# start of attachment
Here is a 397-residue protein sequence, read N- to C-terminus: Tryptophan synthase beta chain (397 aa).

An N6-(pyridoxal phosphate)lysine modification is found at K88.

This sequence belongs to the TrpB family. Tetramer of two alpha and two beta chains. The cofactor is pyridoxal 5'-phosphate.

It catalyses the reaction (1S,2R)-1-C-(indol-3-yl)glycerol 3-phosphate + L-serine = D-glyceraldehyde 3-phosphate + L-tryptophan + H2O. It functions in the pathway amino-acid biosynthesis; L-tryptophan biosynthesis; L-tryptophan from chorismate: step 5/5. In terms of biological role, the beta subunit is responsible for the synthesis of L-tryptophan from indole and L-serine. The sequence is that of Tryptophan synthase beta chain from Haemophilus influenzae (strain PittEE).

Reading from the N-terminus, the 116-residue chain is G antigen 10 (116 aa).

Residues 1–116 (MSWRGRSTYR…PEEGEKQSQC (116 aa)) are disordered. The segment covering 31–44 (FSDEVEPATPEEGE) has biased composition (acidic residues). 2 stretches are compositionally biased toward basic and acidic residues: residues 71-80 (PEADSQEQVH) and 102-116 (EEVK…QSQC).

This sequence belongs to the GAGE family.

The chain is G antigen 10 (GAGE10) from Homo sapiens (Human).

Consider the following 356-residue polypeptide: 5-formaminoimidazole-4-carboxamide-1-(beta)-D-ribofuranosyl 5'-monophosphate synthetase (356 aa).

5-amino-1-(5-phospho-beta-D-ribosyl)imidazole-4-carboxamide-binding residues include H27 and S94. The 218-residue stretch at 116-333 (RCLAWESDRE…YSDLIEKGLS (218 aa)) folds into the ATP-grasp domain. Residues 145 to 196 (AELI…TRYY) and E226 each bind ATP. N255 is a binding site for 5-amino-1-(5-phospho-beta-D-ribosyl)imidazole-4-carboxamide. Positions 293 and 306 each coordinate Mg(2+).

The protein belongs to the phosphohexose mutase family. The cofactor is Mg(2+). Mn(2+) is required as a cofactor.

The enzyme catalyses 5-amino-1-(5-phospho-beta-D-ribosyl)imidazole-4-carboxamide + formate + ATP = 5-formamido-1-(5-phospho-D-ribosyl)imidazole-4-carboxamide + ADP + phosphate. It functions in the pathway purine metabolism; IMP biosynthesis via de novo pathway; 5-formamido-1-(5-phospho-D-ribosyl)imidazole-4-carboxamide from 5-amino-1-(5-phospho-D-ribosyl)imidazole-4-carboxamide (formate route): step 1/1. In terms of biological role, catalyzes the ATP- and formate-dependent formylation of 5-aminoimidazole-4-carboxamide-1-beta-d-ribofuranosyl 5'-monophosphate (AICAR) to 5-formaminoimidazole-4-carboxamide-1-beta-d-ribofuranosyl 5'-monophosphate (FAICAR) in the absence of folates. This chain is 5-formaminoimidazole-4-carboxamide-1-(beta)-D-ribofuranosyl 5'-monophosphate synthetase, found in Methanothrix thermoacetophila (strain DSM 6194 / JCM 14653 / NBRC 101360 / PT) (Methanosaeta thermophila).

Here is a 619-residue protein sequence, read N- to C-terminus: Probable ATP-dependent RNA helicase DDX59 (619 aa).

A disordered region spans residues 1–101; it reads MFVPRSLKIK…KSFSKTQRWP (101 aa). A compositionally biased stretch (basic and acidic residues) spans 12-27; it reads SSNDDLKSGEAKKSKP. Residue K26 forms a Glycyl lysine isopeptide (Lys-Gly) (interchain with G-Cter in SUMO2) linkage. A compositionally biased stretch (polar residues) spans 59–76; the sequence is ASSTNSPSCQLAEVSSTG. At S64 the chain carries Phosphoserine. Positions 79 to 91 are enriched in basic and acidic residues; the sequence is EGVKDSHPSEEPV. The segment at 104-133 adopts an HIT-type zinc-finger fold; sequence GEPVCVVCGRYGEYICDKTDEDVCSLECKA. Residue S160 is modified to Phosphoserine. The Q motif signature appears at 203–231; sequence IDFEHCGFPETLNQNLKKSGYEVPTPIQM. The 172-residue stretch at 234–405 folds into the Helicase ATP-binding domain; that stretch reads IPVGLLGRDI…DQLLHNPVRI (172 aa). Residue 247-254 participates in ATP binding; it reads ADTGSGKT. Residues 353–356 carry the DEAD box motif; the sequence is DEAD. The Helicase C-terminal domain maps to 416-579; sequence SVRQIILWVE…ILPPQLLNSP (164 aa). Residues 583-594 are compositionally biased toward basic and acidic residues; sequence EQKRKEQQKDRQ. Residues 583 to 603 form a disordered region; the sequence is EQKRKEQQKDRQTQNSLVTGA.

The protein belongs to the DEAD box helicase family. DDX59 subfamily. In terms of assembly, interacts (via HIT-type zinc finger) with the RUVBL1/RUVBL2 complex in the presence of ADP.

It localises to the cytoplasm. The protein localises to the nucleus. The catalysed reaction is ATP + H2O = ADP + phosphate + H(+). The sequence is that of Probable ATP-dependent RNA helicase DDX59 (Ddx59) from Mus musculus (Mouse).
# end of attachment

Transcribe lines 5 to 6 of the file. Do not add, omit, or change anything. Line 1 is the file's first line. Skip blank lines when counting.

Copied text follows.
Reading from the N-terminus, the 116-residue chain is G antigen 10 (116 aa).

Residues 1–116 (MSWRGRSTYR…PEEGEKQSQC (116 aa)) are disordered. The segment covering 31–44 (FSDEVEPATPEEGE) has biased composition (acidic residues). 2 stretches are compositionally biased toward basic and acidic residues: residues 71-80 (PEADSQEQVH) and 102-116 (EEVK…QSQC).